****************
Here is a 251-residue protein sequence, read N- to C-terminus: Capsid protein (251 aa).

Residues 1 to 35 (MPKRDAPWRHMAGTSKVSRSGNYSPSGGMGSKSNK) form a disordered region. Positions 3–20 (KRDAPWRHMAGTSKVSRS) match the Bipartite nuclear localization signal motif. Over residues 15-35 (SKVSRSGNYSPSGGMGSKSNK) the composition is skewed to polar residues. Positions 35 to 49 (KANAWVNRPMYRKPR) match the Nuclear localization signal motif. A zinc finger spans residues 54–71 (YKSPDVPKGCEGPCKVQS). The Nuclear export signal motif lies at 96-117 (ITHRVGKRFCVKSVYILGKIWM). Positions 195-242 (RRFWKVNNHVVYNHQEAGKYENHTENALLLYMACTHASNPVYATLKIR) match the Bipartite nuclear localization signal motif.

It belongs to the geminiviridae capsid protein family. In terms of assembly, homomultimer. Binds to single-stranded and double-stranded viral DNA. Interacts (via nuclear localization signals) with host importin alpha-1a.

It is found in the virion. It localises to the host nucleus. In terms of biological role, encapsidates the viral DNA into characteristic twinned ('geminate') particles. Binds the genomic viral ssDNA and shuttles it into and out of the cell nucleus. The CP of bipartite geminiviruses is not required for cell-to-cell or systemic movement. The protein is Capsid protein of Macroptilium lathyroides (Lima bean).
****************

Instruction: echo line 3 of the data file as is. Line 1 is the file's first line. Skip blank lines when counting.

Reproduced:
It belongs to the geminiviridae capsid protein family. In terms of assembly, homomultimer. Binds to single-stranded and double-stranded viral DNA. Interacts (via nuclear localization signals) with host importin alpha-1a.